Cost of data breaches reaching all-time highs, IBM finds

A study by IBM Security has found that the global average cost of a data breach has hit a new high of $4.35m.

The study – which was conducted in partnership with the Ponemon Institute – found that global average breach costs climbed nearly 13% over the last two years with a huge 83% of organisations experiencing more than a single data breach.

The Cost of a Data Breach 2022 report studied around 550 companies impacted by data breaches between March last year and this year.

Security Week highlighted that the report notes there is a ‘haunting effect’ from the after-effects that linger after breaches with more than half of breach costs adding up more than a year after compromise.

The study called attention to costs borne by critical infrastructure organisations within average costs reaching $4.82m. Businesses in the financial services, industrial, energy, transportation, communication, healthcare, education and public sector industries were most heavily impacted by ransomware attacks.

In addition, the study found that about 20% of critical infrastructure firms suffered a breach due to a third-party business partner being compromised.

Of the 550 companies polled for the study, IBM said firms with fully deployed security AI and automation systems fared better, with breach costs about $3.05m less than breaches at organisations with no such defences.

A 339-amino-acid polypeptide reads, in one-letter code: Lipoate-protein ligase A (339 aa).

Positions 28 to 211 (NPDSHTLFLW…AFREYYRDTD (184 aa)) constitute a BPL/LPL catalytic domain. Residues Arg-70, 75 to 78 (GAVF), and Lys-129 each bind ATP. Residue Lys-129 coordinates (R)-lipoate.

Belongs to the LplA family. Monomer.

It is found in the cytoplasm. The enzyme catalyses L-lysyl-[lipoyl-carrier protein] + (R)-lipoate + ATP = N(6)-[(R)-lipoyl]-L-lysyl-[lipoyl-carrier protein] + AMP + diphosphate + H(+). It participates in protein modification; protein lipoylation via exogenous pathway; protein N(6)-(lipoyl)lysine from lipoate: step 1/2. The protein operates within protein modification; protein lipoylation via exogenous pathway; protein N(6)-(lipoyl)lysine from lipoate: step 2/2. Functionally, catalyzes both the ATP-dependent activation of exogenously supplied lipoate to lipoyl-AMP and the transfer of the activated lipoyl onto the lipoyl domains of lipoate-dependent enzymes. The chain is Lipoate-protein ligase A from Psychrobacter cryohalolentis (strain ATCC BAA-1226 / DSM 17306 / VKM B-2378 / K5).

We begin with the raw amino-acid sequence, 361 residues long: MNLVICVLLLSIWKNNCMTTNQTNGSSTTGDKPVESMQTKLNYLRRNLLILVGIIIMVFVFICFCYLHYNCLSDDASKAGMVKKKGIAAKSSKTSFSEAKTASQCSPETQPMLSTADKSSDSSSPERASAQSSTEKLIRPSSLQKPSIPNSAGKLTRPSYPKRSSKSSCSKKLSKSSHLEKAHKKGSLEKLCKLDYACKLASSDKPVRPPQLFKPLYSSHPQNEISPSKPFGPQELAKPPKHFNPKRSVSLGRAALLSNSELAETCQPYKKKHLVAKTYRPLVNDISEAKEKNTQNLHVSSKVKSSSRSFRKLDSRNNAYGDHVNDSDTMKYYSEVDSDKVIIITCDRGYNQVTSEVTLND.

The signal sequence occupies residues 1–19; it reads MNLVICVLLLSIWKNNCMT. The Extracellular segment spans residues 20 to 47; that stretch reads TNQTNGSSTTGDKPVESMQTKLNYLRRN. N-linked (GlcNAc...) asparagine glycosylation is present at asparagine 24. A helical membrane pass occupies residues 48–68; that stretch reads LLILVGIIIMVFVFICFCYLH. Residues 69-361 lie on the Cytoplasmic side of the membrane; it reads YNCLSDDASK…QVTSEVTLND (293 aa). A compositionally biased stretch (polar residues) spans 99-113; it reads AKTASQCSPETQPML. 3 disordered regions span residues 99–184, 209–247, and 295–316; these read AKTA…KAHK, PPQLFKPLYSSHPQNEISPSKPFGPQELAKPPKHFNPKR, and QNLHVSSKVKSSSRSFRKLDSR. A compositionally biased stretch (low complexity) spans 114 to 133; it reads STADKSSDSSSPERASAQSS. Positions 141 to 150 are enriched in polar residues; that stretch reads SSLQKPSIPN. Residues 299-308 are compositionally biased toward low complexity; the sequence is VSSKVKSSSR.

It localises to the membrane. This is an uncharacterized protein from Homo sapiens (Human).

IBM said, “Companies with fully deployed security AI and automation also experienced on average a 74-day shorter time to identify and contain the breach, known as the breach lifecycle, than those without security AI and automation – 249 days versus 323 days. The use of security AI and automation jumped by nearly one-fifth in two years, from 59% in 2020 to 70% in 2022.”

Of the firms who took part, the study found 60% of them did not deploy zero trust security measures, pushing up breach costs. For the 12th year in a row, the study found that the healthcare industry had the highest average cost of breach, while the financial services industry had the second.

The study also found that organisations that fell victim to ransomware attacks did not reduce costs significantly, even after paying ransom demands to retrieve valuable data.

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